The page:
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This Is a Hard Teaching

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Suddenly, just as I was starting to get a little bit comfortable in my role as Brother Morgan in the New Order of Saint Francis at Saint Anthony’s Cathedral, an Ecumenical Catholic Church in Detroit, the children came. No one knows why the children came, and no one asked the children to come. They just…

Jordan Peele’s Twilight Zone: Human Nature in a New Age

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“The audience doesn’t want to hear you make points,” insists Tracy Morgan in “The Comedian,” the first episode of the rebooted Twilight Zone series helmed by Jordan Peele. He might as well deliver the line with a wink, as that’s what the show has always done: critique human failings, and often, current events, in ways…

Poetry Friday: Before All Things

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Imagine the Gospel narrative taking place right in your home town, right now. How would you know what was going on? How would you react? This is what Tania Runyan imagines with delightful grace in “Before All Things.” In her telling, the key moments in the gospels happen almost simultaneously. First, Christ dies as “a…

Welcome Our New Robot Gods

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Recently at the ancient Kodaiji Temple in Kyoto, monks gathered to introduce a new version of an old deity: Mindar, an android embodying Kannon, the Buddhist Goddess of Mercy. Standing over six feet tall, most of her body the aluminum skeleton of a robot, bolts and rivets all on view, Mindar is honest about her…

So Who Mothers the Mothers?

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“So who mothers the motherswho tend the hallways of mothers, the spill of mothers, the smell of mothers, who mend the eyes of mothers” –Catherine Barnett, “Chorus” On Easter, I go to my son’s father’s house—Sundays are one of his days—and watch my son enjoy his basket, which I spun from thin air the night…

Good Friday in Brooklyn

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We hear it before we see it. Sometimes, it’s the somber snap of the funereal snare. Sometimes, it’s the ladies’ choral recitations of the rosary, scratching through a tinny speaker. Then there they are, processing past our apartment building. It is Good Friday, the day of Christian upheaval and ruined expectations, and in a moment,…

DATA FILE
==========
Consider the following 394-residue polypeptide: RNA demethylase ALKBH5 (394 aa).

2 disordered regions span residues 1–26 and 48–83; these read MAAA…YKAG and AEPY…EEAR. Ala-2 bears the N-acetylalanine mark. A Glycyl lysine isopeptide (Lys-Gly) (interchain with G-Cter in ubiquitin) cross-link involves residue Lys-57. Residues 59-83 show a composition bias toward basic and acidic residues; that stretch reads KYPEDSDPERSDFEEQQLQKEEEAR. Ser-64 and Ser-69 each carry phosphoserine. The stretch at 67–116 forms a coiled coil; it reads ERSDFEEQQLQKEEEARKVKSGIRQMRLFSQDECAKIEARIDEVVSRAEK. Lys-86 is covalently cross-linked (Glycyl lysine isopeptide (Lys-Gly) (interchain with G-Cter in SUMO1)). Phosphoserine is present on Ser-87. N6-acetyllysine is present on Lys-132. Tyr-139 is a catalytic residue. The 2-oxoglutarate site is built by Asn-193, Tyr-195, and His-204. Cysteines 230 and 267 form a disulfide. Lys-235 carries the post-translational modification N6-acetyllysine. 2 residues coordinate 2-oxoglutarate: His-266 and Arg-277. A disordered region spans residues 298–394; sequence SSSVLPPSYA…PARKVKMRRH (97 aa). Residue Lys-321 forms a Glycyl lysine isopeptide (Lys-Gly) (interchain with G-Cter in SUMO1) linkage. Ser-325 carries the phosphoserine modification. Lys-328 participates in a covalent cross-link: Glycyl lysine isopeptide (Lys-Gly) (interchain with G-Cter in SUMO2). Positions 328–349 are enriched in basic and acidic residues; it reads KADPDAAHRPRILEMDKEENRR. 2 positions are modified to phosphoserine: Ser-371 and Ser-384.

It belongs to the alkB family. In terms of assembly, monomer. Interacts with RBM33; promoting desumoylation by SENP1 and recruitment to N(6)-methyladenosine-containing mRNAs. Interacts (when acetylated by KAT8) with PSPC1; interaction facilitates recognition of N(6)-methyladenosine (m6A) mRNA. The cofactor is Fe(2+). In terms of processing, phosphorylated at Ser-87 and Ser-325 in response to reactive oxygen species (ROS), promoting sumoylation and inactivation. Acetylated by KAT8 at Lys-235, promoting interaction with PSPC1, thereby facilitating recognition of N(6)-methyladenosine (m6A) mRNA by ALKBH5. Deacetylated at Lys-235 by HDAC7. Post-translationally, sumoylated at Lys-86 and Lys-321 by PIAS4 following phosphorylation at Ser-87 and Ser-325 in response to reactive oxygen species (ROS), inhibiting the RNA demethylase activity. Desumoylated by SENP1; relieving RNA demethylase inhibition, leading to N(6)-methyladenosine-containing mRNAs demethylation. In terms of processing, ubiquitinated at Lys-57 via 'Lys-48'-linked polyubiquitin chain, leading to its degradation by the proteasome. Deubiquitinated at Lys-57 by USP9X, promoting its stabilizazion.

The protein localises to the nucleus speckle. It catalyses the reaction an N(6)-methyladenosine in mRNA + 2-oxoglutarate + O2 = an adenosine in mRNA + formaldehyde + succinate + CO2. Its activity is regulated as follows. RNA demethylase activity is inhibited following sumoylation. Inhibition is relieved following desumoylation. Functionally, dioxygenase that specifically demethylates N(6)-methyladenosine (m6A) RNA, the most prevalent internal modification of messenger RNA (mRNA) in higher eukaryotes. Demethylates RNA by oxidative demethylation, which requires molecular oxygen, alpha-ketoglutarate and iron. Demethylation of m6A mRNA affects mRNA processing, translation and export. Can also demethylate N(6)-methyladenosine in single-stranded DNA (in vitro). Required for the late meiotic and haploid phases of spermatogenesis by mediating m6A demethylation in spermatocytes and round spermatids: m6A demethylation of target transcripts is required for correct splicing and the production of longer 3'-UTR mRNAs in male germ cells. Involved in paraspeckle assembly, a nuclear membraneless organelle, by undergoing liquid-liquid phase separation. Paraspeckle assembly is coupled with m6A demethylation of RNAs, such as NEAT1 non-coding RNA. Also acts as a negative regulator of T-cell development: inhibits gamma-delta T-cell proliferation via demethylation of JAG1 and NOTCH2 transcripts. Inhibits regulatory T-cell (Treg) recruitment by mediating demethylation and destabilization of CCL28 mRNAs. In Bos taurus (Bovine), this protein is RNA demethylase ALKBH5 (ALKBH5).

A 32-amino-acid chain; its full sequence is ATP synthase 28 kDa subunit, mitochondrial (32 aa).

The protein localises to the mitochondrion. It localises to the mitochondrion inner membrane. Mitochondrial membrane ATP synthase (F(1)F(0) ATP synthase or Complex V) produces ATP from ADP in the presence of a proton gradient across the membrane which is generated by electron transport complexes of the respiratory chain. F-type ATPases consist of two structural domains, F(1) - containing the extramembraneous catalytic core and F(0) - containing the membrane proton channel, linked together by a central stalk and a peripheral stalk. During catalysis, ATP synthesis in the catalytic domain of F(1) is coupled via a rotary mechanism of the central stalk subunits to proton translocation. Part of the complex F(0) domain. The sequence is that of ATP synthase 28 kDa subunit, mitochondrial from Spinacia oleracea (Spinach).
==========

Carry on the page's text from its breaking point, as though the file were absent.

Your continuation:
Poetry Friday: Lord of the hopeless also dear

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Lord of the hopeless also dear     Hat-Soak Pole-in-the-Canal and Red-Tie Father     Son And Holy Ghost not     in that order break The rottenness of those who torture one Of Thy least wrath-deserving exiles me Not     wholly undeserving     no     but some And isn’t it the some that counts with Thee O     Gondola also as the trees pass…

Speedboat and the Quest for Truth

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The cell phone on the conference room table in London buzzed in the middle of the meeting, and the man glanced down at it, mid conversation. “My God,” he said. “They’ve arrested Assange.” A block away, at the Palace of Westminister, protesters on the sidewalk held signs either for or against Brexit: “Mayday! Mayday! Mayday!…

The Angel of History

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Angelus Novus by Paul Klee I met Angelus Novus, a Paul Klee image, through Walter Benjamin’s writings, inscribed in his verse like a ghost. Within the binding of his book, like all books, I found my way into another world, a door to Narnia that released me into twentieth century Europe. At the time, Jewish…

Holy Week: Love’s Paradox

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White Crucifixion by Marc Chagall  It helps to know where you’re going. Few of us ever do. My wife and I had taken the train to Würzburg, Germany, only to learn most of the tourist sites were closed for the day. We decided to make the best of it, taking in what gardens and historic buildings remained open, and…

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For the humanists of the Renaissance, literature mattered because it was concrete and experiential—it grounded ideas in people’s lives. Their name for this kind of writing was bonae litterae, a phrase we’ve borrowed as the title for our blog. Every weekday, one of the gifted writers on our blogging team will offer a personal essay that makes a fresh connection between the world of faith and the world of daily life, spanning the gap between theology and experience and giving language a human shape.

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